If you really want to get into this stuff, go lookup the Otto or Carnot cycles, bring some coffee, and get comfy with terms like adiabatic expansion and isobaric intake. Engine power is to this day one of the biggest sciences that still requires a bit of art. Here, I'll start you off for free...

See how a thumper really works... Otto cycle

Or the superior 2-stroke thermodynamics... Carnot cycle

You'll notice valve area missing on both graphs for a reason... :)

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Hey - the geek cap is yours as far as I am concerned. I just knew we weren't splitting atoms here.

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I read a tech article on it from a Yamaha engineer years ago in road racing magazine. Yamaha only uses 5 valves on high performance bikes with large cc's per cylinder. The R1 (250cc per cyl) uses 5 valves but the R6 (150cc per cyl) uses 4 valves. On road racing bikes, the tuners who specialize in these motors always use a bigger than stock center intake valve and leave the other two intake valves stock size.

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ok in my vast engineering experience,,,(none)

the definitive reason yamaha has 5 valve,,,is they like what it makes the back wheel do :)

Just as a side note. Ferrari, Audi and Volkswagen have all been impressed enough with the 5 valve arrangement to put in some of their production cars. I remember reading somewhere that it lets them get more valve area (on the intake side) vs. a 4 valve setup in a more compact area.

i knew there was a reason i loved my Audi,,,,, hmmmmmm anyone know of a manufacturer who makes griper seat, tripple clamps, flywheel weights for Audi's?

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Any engine relies on atmospheric pressure to fill the cylinder . It is indeed a pump . Larger valve area is needed on the intake side to allow more air in . That is why at high altitude your engines power suffers , less atmospheric pressure. Superchargers & turbo's effectively increase that pressure . Seven psi boost would be like adding 1/2 an atmosphere . Three small intake valves is a way to increase valve area and keep them light to enhance high rpm performance . The exhaust has the benefit of expanding combustion gasses so smaller valves are needed . Of coarse there are many other variables that effect how an engine flows , but we could discuss this for hours . In general I think that's it .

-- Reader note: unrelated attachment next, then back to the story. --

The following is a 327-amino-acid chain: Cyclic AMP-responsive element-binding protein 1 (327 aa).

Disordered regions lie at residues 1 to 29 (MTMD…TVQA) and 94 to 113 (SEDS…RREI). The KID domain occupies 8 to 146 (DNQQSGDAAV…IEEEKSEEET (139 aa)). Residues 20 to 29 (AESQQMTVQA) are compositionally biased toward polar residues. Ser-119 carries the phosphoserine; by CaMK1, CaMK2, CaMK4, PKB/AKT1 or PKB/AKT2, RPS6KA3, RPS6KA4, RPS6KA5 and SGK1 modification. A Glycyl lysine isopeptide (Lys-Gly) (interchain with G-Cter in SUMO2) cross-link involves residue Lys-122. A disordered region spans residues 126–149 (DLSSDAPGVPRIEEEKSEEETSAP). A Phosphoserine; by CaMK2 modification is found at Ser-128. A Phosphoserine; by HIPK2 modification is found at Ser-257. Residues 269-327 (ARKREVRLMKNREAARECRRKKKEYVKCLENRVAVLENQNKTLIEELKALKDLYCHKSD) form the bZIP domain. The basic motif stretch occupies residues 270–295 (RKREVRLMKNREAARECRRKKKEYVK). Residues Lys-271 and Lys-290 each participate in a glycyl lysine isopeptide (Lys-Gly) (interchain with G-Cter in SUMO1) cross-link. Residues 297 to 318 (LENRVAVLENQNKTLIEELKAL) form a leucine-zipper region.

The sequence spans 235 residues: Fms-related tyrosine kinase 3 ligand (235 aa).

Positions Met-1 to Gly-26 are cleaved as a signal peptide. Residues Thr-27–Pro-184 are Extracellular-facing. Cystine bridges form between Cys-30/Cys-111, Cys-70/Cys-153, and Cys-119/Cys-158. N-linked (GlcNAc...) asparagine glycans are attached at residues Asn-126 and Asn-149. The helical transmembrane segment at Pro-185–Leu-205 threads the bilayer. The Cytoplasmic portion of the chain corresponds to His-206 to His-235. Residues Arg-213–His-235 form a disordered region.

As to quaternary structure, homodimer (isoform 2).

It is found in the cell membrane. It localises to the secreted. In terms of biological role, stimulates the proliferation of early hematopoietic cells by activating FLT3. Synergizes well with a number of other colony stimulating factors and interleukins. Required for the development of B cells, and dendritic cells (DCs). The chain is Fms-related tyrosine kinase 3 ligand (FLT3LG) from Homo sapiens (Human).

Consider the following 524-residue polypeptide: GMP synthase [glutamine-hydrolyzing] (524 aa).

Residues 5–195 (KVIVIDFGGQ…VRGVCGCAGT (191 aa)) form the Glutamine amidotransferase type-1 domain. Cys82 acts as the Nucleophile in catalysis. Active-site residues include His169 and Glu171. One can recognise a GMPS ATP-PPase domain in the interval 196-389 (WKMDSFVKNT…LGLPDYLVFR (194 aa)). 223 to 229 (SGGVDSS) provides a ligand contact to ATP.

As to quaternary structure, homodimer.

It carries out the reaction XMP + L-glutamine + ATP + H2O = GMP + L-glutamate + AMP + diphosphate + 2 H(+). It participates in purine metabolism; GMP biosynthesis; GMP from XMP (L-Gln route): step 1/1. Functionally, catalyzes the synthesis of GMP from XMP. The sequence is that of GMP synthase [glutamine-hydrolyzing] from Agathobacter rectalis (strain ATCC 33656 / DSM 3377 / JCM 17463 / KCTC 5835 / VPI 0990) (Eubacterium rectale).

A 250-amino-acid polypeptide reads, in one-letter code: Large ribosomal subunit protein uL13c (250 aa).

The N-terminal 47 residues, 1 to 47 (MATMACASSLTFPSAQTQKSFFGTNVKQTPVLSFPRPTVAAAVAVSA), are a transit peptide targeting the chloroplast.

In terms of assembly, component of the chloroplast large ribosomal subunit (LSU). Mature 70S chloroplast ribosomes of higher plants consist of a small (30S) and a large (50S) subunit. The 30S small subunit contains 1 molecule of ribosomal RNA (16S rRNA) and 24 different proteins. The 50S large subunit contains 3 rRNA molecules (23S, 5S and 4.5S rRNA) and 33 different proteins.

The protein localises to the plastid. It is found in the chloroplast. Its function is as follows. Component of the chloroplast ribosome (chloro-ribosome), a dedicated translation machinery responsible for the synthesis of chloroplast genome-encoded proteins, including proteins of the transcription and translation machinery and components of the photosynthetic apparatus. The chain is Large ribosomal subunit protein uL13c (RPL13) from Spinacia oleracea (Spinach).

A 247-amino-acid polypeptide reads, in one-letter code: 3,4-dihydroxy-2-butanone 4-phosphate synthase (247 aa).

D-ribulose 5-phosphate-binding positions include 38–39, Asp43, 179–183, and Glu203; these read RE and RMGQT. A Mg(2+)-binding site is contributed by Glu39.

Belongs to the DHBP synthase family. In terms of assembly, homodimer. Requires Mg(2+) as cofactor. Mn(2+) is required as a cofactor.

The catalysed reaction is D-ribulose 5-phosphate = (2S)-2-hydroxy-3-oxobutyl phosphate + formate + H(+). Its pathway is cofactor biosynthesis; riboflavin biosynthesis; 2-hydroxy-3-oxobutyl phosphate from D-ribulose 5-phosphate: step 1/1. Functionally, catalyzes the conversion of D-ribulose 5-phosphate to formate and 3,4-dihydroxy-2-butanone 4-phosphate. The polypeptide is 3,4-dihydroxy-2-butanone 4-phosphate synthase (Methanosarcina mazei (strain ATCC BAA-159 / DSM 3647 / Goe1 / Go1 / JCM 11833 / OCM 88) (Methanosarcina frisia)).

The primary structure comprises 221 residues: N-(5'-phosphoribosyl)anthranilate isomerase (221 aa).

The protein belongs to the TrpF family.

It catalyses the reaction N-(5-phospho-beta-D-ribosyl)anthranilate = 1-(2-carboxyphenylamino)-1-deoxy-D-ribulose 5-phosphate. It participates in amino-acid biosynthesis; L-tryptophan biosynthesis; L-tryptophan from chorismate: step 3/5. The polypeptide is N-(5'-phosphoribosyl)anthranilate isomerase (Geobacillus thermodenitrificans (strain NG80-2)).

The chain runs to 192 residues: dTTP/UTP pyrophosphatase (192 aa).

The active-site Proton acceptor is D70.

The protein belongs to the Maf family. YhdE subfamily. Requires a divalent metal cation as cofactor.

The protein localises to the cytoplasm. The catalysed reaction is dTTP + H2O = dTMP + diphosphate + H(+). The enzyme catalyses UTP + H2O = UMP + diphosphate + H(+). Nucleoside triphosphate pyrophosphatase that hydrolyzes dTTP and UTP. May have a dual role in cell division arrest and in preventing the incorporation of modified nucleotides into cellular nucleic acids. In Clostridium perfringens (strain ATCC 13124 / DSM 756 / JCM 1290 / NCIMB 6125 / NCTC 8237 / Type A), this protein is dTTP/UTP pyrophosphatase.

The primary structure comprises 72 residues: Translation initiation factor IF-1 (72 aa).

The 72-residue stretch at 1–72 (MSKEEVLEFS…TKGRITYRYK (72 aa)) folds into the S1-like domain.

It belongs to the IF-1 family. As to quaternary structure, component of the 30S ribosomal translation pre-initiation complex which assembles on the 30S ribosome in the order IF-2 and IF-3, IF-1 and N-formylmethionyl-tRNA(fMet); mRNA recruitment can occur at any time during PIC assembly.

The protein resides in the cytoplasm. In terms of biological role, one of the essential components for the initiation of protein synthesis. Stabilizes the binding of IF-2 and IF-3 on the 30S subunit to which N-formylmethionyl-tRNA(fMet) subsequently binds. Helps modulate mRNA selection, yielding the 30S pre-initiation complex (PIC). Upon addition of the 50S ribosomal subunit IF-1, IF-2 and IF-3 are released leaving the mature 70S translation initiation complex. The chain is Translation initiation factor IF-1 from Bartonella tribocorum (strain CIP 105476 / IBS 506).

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In layman's terms, and not to get into much of an engineering or thermodynamic discussion, it might help to point out that the intake charge is relatively dense. Once combustion takes place, there is a need to exhaust this expansive gas quickly in order to get the next intake charge into the combustion chamber.

Actually, there is a computer software program that will pretty much dial in the engine's output once variables such as valve surface area, bore, stroke, compression ratio, fuel characteristics, are inputted. Honda experimented with oval bored cylinders a few years ago. The uniqueness to this design was that the valve area could be maximized. The machining costs were too high for them to go into production. I don't remember who tried it, but there was a triangular shaped valve cylinder head tested some time ago. Interesting stuff. With the steady advancements in CNC machining, expect some fantastic acheivements in 4-stroke dirt bikes in the near future.